The improvement in Saudi Arabia’s risk may have halted, and its grand “Vision 2030” programme seems threatened, but it has not suddenly become a high risk, and its political risk scores vastly exceed countries in the region with weaker institutions, such as Iran, Iraq and Libya.
The coronavirus will have an adverse impact on the UAE’s economy, and it will hurt the construction and tourism sector the most- Usman Khalid, United Arab Emirates University
Saudi Arabia in fact is still ranking 45th, sandwiched between Colombia and Hungary in Euromoney’s global risk table of 174 countries, and is still considered safer than any of North Africa’s borrowers.
The same can be said of the United Arab Emirates, a comparatively low risk, ranking 39th, despite its score falling in the first quarter.
“The coronavirus will have an adverse impact on the UAE’s economy, and it will hurt the construction and tourism sector the most,” says ECR expert Usman Khalid, assistant professor at United Arab Emirates University.
“Travel is the most affected sector due to Covid-19, and with Dubai being a travel and tourism hub it will see a sharp decline in tourists and hence revenues.”
While acknowledging the oil shock will also have a dampening effect on the economy, Khalid notes that the UAE has diversified its economic structure and it now relies less on oil revenues, which will moderate the impact. It also has a high score for government stability.
Israel (27th), Qatar (29th), Kuwait (33rd) and Oman (47th) are in a similar bracket – with commercial flights grounded, tourism halted and liquidity strained – but appear well-equipped to cope given their ability to implement immediate and wide-ranging fiscal and social support measures.
Yet the same cannot be said for the more vulnerable countries – Iran, Iraq, Lebanon and Egypt – that are all heavily downgraded alongside highest risk Syria and Yemen.
The pandemic could not have hit at a worse time for these countries, and especially Lebanon where “even those fortunate to be collecting half their salaries are struggling to make ends meet, with inflation rampant and imports reduced to bare essentials due to the ongoing dollar crisis,” says survey contributor Alexander Heneine, a Beiruit-based financial markets and country risk analyst.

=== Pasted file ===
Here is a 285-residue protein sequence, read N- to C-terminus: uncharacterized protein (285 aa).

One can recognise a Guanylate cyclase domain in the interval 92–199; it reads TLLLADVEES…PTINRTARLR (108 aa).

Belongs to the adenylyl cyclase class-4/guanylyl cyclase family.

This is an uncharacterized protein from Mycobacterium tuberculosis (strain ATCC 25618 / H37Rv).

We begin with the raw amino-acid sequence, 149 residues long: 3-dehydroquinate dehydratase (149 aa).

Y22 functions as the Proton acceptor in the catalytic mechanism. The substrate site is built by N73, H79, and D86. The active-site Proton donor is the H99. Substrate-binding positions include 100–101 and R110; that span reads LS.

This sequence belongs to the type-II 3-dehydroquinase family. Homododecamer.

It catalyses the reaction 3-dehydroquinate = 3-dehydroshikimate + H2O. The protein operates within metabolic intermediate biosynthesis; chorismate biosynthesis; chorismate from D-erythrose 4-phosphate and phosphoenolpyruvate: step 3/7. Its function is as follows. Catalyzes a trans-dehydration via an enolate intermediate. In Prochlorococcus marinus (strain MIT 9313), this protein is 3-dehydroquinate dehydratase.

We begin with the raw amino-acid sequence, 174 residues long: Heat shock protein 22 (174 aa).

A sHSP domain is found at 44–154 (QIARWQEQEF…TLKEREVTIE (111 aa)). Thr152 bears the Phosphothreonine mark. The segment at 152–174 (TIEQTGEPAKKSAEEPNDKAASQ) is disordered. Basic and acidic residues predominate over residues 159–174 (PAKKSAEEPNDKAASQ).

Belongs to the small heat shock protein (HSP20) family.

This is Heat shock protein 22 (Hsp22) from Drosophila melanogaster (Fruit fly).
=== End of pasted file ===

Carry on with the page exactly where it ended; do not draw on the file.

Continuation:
“In early March, Lebanon defaulted for the first time in its history, coinciding with the outbreak of the coronavirus, and following years of utter mismanagement, blatant corruption and the lack of any form of oversight – highlighting how the Lebanese economic and financial model is in need of an overhaul.
“This credit event leaves the country in a tight spot, with GDP expected to contract by over 10%, sending the world’s third-highest debt-to-GDP ratio closer to 200%.”
It will also spur feudalism, Heneine warns, as opportunist political parties sponsored by embezzlement and corruption, after losing legitimacy following months of nationwide protests, fill the gaps left by the public sector.
Lebanon’s country risk score has fallen more than any other country in the first quarter survey, sending the country crashing 36 places through the rankings to 163rd, but Iran, Iraq and Egypt were also heavily downgraded.
With mostly economic, but also some political indicators marked down, and capital access tightened, Egypt plunged 12 places in the global risk rankings, to 108th, Iraq 15 places to 144th, and Iran by 11 to 150th.
The IMF’s forecasts paint a murky picture for all three countries, with Egypt’s fiscal deficit widening to 7.7% of GDP this year, Iran’s to 9.8%, and Iraq a whopping 22.3% from just 0.8% last year.
But it is not a story of fiscal problems alone, bearing in mind that Iran and Iraq both score poorly on all political risk indicators, ranging from government non-payments risk and transparency through to institutional risk and government stability.
When the dust settles, these issues will be laid bare once again, and investors will have to tread extremely carefully.